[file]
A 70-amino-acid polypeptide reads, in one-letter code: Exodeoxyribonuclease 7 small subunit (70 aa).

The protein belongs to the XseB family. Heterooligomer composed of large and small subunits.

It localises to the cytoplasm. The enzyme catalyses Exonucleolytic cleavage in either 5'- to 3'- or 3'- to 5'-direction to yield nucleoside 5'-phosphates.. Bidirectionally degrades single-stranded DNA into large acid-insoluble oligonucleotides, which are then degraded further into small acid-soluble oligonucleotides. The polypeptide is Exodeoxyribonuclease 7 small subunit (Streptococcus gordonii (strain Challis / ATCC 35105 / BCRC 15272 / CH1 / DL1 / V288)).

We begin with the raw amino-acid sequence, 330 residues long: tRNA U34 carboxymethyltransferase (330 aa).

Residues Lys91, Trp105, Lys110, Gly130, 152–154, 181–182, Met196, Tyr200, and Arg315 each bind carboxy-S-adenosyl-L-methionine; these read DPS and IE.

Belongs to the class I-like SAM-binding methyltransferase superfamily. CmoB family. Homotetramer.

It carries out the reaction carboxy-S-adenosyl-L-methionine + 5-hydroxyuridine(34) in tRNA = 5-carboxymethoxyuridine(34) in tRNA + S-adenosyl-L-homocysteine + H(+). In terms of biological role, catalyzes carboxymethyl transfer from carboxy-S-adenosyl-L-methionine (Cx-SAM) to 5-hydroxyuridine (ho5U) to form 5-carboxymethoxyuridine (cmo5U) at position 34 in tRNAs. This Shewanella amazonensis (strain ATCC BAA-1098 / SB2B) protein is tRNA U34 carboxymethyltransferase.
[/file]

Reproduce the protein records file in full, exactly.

A 70-amino-acid polypeptide reads, in one-letter code: Exodeoxyribonuclease 7 small subunit (70 aa).

The protein belongs to the XseB family. Heterooligomer composed of large and small subunits.

It localises to the cytoplasm. The enzyme catalyses Exonucleolytic cleavage in either 5'- to 3'- or 3'- to 5'-direction to yield nucleoside 5'-phosphates.. Bidirectionally degrades single-stranded DNA into large acid-insoluble oligonucleotides, which are then degraded further into small acid-soluble oligonucleotides. The polypeptide is Exodeoxyribonuclease 7 small subunit (Streptococcus gordonii (strain Challis / ATCC 35105 / BCRC 15272 / CH1 / DL1 / V288)).

We begin with the raw amino-acid sequence, 330 residues long: tRNA U34 carboxymethyltransferase (330 aa).

Residues Lys91, Trp105, Lys110, Gly130, 152–154, 181–182, Met196, Tyr200, and Arg315 each bind carboxy-S-adenosyl-L-methionine; these read DPS and IE.

Belongs to the class I-like SAM-binding methyltransferase superfamily. CmoB family. Homotetramer.

It carries out the reaction carboxy-S-adenosyl-L-methionine + 5-hydroxyuridine(34) in tRNA = 5-carboxymethoxyuridine(34) in tRNA + S-adenosyl-L-homocysteine + H(+). In terms of biological role, catalyzes carboxymethyl transfer from carboxy-S-adenosyl-L-methionine (Cx-SAM) to 5-hydroxyuridine (ho5U) to form 5-carboxymethoxyuridine (cmo5U) at position 34 in tRNAs. This Shewanella amazonensis (strain ATCC BAA-1098 / SB2B) protein is tRNA U34 carboxymethyltransferase.